There are days that being a parent is really hard. Hey, there are lots and lots and lots of days when parenting is challenging. As an educator (before having kids), I had a very different style of behavior management than I do as a parent. I’ve also had the opportunity to learn about and test out different educational concepts, styles, and philosophies. And I’ve realized that it goes out the window when I’m desperately trying to leave the house and the tot is frustrated because I won’t let her wear what she wants (no matter the weather).
But, I often do reflect on those educational concepts and philosophies to remind myself of those amazing people who explored and exposed others to the wonders and specialness of the developing mind, reminding us all that even in those tough moments, things will get better. And, Jean Piaget was one of those guys.
The early years of life are full of colors, sounds, experiences and experiments. Children learn through their senses along with interactions with others, which are sometimes good and sometimes not so great. Jean Piaget, a Swiss born biologist and psychologist, felt that every interaction establishes cognitive structure in children. Sure makes you think twice about using that cookie as a bribe for some good behavior, right? (which I totally did during potty training…)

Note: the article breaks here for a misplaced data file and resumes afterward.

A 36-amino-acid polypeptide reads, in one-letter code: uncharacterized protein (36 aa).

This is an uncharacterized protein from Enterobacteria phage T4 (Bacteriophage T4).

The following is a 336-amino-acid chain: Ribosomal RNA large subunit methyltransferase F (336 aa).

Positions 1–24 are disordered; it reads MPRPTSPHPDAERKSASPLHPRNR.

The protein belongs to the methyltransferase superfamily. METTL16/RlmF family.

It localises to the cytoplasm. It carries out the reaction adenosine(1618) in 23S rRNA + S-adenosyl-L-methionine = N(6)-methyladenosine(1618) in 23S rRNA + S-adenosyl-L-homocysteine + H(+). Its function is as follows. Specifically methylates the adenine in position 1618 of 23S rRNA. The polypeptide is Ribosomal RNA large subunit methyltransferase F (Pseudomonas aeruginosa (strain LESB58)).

So, here we go…
Piaget and the Child Developmental Model
Piaget came to his conclusions after spending time observing children while they were learning and playing. His research in the 1920’s was groundbreaking in the understanding of the workings of young minds. His ideas offered insight to adults as to the developmental stages of children creating opportunities to enhance learning in the classroom and adult interactions with children. His renowned child developmental model is based on the idea that the developing child builds structures or maps in response to understanding physical and cognitive experiences within her environment, which include:
Sensorimotor stage: (from birth to 2 years of age) During this stage the child is internally motivated to interact physically with her environment, building an understanding of reality and how it works. A child at this age is not aware of object permanence yet, which means she has not figured out when something is out of sight, it is still in existence.
Preoperational stage: (2 to 7 years of age) The child is yet to understand abstract reasoning and thinking and still needs concrete physical situations. This means using bribes to achieve desired behaviors may have negative consequences later in development, as the child does not understand the reasoning behind the process – just the result. And, like I stated above, I used bribery during potty training. Oops.
Concrete operational stage: (7 to 11 years of age) By this time the child has gained important knowledge through physical interactions with her environment and is starting to conceptualize and create logical structures from her experiences. The child is able to understand abstract reasoning and is ready for advanced learning concepts such as arithmetic.
Formal operational stage: (11 years of age and beyond) The child is now able to fully function as an adult as far as conceptual reasoning and understanding. She is ready for challenges and new experiences that will encourage her brain and understanding of the world around her.